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By A Customer on 13 Oct. 2002
Format: Hardcover
I have not been so captivated by a book in a long time. From the opening lines to the explosive climax this book held my interest on so many levels. As a storyteller myself I was kept on the edge of my seat by the concepts and more importantly the characterisation.
Comparison to Potter and Pullman abound in other reviewers comments but I feel that it should be compared to Gibbson and Sterling as it has many themes that echo thorough out the works of both authors but Reeve fails to shy away from the effects of the characters actions.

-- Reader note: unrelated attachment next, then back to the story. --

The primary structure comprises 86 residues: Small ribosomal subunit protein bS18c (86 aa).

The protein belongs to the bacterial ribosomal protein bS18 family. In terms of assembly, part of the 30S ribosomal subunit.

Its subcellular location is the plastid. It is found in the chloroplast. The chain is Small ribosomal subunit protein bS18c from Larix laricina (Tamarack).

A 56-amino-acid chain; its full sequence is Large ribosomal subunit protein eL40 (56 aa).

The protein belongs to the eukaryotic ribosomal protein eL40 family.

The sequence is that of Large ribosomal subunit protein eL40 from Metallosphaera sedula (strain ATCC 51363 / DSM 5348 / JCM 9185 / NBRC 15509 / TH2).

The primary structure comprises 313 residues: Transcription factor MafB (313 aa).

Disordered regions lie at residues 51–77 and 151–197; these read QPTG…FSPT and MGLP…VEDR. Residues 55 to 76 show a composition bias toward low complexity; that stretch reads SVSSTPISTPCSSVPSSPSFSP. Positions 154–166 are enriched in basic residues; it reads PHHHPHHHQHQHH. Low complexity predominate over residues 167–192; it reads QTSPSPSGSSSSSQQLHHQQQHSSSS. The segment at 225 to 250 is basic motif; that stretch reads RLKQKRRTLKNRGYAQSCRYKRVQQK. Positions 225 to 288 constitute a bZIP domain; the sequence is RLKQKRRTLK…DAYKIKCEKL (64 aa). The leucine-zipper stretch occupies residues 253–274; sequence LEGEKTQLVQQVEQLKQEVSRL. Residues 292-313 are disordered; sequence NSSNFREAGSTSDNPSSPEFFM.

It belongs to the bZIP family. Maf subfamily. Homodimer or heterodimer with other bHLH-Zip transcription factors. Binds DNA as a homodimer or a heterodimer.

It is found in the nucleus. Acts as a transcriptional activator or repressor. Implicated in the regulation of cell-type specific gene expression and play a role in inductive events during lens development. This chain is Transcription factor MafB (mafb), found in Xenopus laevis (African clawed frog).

Some obvious reverences to science fiction ideas Though the character of “Shrike” is the direct descendant of a “Terminator” it is perhaps the most Human of all the characters and will be held in my imagination next to chitty-chitty-bang-bangs’ Child catcher for shear menace.
The Plethora of secondary characters (found so often in epic “quest” tales) are all exquisitely drawn, all complete with individual motivation.
And in many ways that’s is what this book is about . Not only what drives Cities to tare up their roots (and Routs) But what Drives societies to survive and through that, Survive as individuals. Always at a cost to their humanity.
Sold by most of the other reviewers as a book for the TEEN market (what ever that is) I cant recommend this enough to people of all ages. Go on Read it.. YOU WILL NOT BE DISAPPOINTED.